• NB: We are talk­ing here about gov­ern­ments that is­sue their own cur­rency, have a float­ing ex­change rate and no sig­nifi­cant for­eign cur­rency debt, such as the US, UK, Ja­pan and Aus­tralia.

2) How­ever, all economies, and all gov­ern­ments, face real and ecolog­i­cal limits re­lat­ing to what can be pro­duced and con­sumed.

  • The idea here is that if too much money is in­jected into an econ­omy, then the spend­ing power will even­tu­ally ex­ceed the pro­duc­tive ca­pac­ity of that econ­omy—e.g. will out­strip labour sup­ply or nat­u­ral re­sources. MMT says that this is what causes in­fla­tion, not merely the in­jec­tion of money into an econ­omy.

  • As I men­tioned ear­lier, there was an IGM Chicago Sur­vey where economists ap­peared to quite uni­ver­sally dis­miss the ideas of MMT on the ba­sis that they would lead to ram­pant in­fla­tion—see link. How­ever, when you look at the set up for that sur­vey, it’s clear that they’ve straw­manned MMT by sug­gest­ing that it posits no limits on bor­row­ing and gov­ern­ment ex­pen­di­ture. This sec­ond premise of MMT dis­pels that myth. Un­der MMT there is still said to be a limit on gov­ern­ment spend­ing/​bor­row­ing, but it is defined by refer­ence to the pro­duc­tive ca­pac­ity of the rele­vant econ­omy, rather than by refer­ence to any bal­anced bud­gets or the like.

3) The gov­ern­ment’s fi­nan­cial deficit is ev­ery­body else’s fi­nan­cial sur­plus.

  • The idea here seems to be that there is an in­verse re­la­tion­ship be­tween pri­vate sav­ing and gov­ern­ment spend­ing.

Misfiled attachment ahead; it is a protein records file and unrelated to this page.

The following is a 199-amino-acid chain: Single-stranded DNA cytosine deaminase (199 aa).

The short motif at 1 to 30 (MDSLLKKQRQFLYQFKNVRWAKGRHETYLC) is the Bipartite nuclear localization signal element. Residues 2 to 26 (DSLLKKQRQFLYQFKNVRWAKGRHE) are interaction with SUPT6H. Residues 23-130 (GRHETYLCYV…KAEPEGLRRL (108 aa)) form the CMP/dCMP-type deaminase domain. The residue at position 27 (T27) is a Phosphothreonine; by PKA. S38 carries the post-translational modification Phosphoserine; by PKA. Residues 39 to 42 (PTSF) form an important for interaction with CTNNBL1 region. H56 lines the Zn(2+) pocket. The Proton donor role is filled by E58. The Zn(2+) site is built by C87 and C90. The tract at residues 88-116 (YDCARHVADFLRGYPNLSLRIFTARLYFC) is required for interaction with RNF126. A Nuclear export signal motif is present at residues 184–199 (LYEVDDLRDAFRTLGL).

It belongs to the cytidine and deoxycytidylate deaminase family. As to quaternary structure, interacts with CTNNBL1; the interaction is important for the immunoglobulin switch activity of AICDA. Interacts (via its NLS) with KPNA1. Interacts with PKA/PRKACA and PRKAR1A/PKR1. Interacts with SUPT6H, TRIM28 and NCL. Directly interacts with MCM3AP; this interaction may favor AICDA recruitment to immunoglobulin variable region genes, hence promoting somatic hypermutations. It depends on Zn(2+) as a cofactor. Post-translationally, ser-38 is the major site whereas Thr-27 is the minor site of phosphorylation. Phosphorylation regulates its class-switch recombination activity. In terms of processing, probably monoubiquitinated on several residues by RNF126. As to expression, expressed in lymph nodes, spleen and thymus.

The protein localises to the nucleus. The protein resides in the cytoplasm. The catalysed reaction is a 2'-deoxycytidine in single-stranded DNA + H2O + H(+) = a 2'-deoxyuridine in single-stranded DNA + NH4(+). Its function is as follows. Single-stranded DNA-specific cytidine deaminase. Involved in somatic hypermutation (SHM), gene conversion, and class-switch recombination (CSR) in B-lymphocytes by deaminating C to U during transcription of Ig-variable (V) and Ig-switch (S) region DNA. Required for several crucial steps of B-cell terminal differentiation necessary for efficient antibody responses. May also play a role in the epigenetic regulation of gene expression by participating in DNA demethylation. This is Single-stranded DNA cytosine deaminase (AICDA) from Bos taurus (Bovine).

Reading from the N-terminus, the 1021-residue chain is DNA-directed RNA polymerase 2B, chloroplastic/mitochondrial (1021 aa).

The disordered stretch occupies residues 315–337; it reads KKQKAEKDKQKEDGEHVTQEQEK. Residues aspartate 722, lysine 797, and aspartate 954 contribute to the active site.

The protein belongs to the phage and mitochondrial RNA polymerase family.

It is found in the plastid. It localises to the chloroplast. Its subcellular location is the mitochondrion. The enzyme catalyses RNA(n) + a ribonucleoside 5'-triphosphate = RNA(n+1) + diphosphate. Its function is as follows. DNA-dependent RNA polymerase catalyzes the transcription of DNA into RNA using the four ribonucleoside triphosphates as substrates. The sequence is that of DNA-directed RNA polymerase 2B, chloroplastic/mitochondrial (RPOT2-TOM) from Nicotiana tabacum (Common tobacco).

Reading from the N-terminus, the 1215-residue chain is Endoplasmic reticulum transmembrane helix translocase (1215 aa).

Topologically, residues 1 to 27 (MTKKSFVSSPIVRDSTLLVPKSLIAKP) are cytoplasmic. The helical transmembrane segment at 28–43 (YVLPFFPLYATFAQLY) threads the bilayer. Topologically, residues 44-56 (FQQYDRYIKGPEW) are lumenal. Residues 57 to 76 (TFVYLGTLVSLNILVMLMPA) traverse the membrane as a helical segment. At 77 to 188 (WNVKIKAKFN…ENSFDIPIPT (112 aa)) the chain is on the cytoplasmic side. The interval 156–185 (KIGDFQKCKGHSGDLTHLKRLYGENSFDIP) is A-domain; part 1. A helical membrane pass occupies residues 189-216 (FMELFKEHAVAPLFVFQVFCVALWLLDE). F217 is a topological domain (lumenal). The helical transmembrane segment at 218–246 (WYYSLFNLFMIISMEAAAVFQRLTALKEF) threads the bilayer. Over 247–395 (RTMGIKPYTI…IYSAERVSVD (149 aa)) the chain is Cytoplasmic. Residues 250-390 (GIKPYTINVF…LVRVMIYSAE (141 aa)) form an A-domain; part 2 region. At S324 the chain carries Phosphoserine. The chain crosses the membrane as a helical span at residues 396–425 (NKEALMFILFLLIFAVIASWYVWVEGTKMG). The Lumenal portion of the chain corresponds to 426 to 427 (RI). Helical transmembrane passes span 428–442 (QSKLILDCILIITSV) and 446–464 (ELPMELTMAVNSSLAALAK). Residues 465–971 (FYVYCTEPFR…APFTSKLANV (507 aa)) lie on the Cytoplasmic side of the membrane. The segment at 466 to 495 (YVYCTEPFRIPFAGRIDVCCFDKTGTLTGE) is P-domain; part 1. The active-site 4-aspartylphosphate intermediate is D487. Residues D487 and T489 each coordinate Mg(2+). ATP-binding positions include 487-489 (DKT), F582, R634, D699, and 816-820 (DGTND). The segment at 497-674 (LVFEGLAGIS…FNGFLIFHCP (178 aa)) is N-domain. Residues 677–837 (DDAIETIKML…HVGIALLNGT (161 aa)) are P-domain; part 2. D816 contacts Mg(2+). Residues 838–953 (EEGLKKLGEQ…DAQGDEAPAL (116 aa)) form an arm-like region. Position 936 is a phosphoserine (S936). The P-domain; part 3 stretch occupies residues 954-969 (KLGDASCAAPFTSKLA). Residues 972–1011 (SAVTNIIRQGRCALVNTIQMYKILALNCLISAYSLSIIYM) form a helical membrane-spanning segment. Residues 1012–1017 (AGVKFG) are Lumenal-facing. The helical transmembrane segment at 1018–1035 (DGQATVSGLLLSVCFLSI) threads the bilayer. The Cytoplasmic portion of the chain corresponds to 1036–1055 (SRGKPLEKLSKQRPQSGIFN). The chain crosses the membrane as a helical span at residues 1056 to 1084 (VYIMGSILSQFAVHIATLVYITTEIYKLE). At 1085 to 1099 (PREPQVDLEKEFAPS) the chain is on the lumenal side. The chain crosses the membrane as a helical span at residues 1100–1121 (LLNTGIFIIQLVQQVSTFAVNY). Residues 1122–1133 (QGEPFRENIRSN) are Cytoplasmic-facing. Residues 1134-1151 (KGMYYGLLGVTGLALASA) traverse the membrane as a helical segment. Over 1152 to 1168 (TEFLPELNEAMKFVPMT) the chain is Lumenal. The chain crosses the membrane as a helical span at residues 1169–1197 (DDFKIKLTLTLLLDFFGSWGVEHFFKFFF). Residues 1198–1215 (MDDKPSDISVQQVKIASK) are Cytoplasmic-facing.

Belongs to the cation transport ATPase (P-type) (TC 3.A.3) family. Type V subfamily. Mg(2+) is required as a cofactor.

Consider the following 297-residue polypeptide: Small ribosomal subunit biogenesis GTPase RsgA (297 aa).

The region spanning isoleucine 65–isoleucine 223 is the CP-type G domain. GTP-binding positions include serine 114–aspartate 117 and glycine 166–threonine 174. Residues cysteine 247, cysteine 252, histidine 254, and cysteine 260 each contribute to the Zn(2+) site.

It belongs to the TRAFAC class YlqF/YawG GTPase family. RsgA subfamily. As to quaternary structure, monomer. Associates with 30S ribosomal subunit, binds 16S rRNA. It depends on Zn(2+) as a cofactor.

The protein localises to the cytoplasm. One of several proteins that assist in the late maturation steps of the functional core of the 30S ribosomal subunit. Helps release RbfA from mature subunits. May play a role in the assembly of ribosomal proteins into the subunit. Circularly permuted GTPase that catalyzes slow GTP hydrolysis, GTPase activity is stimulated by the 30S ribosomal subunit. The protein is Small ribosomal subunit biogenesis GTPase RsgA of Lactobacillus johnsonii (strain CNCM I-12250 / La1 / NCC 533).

What are the al­ter­na­tives?

The op­po­site view to MMT seems to be ‘mon­e­tarism’. Ad­vo­cates of mon­e­tarism say, among other things, that mar­kets are best at de­ter­min­ing the op­ti­mal al­lo­ca­tion of re­sources, so the role of gov­ern­ment should be min­imised and in­deed fis­cal spend­ing is not only in­effec­tive but ir­re­spon­si­ble. This fo­cus on let­ting mar­kets run free seems to have be­come the norm across most of the de­vel­oped world.

A re­lated idea to MMT is Keyn­si­anism. How­ever, as I un­der­stand it, Keynes was in favour of run­ning a bud­get deficit only dur­ing pe­ri­ods of high un­em­ploy­ment. MMT takes this in­ter­pre­ta­tion of Key­ne­si­anism fur­ther.

Re­lated ques­tions:

It seems trou­bling to me that there is so much dis­agree­ment about the fun­da­men­tals of ques­tions around mon­e­tary the­ory. In fact, the more that I read, the more I feel that there is not even an agreed con­cep­tion amongst differ­ent economists of what is meant by key con­cepts such as ‘money’, ‘sovereign debt’ or the ‘econ­omy’. And each of the view­points seems to be quite ide­olog­i­cally in­fluenced. Is this right? How can it be that, as a so­ciety, we have such a poor grasp on con­cepts about money, and yet our whole so­ciety is or­ganised around money?

Does any­one know of good re­sources (books, pod­casts, ar­ti­cles, videos) where I could learn more about these ideas? Prefer­ably re­sources that aren’t pro­mot­ing a sin­gle idea or ide­ol­ogy, but are fairly ex­plor­ing all rea­son­able view­points.